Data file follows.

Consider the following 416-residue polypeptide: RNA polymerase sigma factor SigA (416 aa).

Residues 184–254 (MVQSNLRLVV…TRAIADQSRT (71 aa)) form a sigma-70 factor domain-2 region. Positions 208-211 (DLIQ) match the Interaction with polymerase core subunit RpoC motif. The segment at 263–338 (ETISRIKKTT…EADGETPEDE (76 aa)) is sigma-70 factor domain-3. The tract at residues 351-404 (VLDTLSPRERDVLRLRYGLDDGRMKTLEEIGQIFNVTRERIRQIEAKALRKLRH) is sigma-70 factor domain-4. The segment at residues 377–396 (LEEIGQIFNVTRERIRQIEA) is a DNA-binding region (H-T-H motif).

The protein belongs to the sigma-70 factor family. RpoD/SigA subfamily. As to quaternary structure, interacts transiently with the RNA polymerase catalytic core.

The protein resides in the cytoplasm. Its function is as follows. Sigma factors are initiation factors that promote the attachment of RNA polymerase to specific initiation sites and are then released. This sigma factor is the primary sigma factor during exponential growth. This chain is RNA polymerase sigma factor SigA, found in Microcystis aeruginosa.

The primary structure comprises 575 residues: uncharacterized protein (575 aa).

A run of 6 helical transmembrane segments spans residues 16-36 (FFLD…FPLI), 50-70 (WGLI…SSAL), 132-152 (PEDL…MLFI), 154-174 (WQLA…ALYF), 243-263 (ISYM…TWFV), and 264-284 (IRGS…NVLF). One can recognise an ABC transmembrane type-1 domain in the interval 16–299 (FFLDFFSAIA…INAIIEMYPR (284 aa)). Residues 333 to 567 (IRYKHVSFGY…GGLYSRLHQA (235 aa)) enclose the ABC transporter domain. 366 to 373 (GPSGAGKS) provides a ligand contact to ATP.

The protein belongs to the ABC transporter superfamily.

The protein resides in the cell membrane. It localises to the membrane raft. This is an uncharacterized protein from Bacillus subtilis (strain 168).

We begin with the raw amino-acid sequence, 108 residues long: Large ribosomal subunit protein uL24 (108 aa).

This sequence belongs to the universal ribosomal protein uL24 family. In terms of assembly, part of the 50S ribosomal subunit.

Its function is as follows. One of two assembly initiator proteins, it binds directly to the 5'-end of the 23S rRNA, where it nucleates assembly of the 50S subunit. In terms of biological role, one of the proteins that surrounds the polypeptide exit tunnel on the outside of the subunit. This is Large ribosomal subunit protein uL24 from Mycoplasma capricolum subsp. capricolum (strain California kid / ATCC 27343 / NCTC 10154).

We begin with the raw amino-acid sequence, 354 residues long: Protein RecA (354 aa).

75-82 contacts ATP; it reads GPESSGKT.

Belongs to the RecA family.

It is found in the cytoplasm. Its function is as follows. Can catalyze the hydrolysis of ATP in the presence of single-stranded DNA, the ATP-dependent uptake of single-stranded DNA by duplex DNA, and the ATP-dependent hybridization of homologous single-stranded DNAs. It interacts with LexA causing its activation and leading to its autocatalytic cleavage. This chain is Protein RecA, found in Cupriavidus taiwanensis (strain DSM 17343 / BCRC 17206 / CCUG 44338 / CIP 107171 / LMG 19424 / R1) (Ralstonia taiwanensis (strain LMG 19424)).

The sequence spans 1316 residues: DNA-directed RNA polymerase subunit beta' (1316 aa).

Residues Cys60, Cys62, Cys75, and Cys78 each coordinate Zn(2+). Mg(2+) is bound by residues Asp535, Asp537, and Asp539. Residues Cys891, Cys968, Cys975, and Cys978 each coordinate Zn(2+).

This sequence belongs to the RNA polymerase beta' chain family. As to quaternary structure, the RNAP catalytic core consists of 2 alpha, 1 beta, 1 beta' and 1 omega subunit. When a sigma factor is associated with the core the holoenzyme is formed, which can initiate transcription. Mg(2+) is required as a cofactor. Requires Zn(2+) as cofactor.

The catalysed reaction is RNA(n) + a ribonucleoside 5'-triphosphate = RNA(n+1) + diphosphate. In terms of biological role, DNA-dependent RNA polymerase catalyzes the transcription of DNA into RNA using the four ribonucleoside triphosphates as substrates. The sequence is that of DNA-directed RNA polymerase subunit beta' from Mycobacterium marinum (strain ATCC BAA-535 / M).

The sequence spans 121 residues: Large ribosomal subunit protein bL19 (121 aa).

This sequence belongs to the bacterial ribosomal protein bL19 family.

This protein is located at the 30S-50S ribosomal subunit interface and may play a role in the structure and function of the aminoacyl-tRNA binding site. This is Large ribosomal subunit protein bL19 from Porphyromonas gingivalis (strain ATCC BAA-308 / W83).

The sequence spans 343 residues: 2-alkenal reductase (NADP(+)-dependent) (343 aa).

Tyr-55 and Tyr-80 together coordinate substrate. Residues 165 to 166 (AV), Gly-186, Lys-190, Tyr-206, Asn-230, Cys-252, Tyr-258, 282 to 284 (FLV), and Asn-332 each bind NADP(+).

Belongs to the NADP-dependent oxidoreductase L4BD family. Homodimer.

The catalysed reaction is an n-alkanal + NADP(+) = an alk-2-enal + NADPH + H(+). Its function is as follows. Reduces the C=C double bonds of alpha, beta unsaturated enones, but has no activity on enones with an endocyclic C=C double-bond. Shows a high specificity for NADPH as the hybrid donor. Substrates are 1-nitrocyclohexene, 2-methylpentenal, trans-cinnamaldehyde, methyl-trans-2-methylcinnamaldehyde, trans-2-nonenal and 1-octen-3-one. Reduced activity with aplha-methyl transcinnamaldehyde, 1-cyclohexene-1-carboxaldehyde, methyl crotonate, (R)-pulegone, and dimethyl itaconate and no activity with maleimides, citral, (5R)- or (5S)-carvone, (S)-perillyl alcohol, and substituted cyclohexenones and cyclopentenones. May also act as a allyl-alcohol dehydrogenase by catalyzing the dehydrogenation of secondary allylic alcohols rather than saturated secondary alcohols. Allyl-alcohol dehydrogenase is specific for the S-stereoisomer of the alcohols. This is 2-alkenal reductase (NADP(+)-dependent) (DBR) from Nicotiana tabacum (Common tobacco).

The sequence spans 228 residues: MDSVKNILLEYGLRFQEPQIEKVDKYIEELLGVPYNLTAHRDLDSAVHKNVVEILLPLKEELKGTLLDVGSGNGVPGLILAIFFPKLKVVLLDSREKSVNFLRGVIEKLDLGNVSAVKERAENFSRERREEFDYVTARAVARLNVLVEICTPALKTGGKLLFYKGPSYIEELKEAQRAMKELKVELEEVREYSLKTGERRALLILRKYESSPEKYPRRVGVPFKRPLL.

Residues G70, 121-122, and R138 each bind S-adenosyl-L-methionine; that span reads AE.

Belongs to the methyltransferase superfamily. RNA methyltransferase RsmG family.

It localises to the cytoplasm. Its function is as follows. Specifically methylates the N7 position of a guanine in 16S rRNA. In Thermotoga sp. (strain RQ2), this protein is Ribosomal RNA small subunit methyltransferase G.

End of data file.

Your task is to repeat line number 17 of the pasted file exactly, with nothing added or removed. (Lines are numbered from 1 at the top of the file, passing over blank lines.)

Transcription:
Residues Cys60, Cys62, Cys75, and Cys78 each coordinate Zn(2+). Mg(2+) is bound by residues Asp535, Asp537, and Asp539. Residues Cys891, Cys968, Cys975, and Cys978 each coordinate Zn(2+).